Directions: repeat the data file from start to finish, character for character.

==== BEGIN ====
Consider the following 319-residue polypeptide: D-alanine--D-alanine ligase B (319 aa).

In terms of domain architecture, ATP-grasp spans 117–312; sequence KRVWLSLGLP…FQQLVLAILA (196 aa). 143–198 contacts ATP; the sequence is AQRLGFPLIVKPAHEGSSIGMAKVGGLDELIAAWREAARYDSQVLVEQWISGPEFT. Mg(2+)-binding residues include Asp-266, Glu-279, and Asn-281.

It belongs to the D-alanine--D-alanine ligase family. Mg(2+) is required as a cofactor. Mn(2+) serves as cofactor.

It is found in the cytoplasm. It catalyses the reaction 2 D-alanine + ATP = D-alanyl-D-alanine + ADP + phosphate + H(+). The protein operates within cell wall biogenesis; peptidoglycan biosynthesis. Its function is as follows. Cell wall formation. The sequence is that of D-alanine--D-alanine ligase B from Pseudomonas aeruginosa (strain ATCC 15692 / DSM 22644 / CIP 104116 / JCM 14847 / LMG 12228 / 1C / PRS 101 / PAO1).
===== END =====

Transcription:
Consider the following 319-residue polypeptide: D-alanine--D-alanine ligase B (319 aa).

In terms of domain architecture, ATP-grasp spans 117–312; sequence KRVWLSLGLP…FQQLVLAILA (196 aa). 143–198 contacts ATP; the sequence is AQRLGFPLIVKPAHEGSSIGMAKVGGLDELIAAWREAARYDSQVLVEQWISGPEFT. Mg(2+)-binding residues include Asp-266, Glu-279, and Asn-281.

It belongs to the D-alanine--D-alanine ligase family. Mg(2+) is required as a cofactor. Mn(2+) serves as cofactor.

It is found in the cytoplasm. It catalyses the reaction 2 D-alanine + ATP = D-alanyl-D-alanine + ADP + phosphate + H(+). The protein operates within cell wall biogenesis; peptidoglycan biosynthesis. Its function is as follows. Cell wall formation. The sequence is that of D-alanine--D-alanine ligase B from Pseudomonas aeruginosa (strain ATCC 15692 / DSM 22644 / CIP 104116 / JCM 14847 / LMG 12228 / 1C / PRS 101 / PAO1).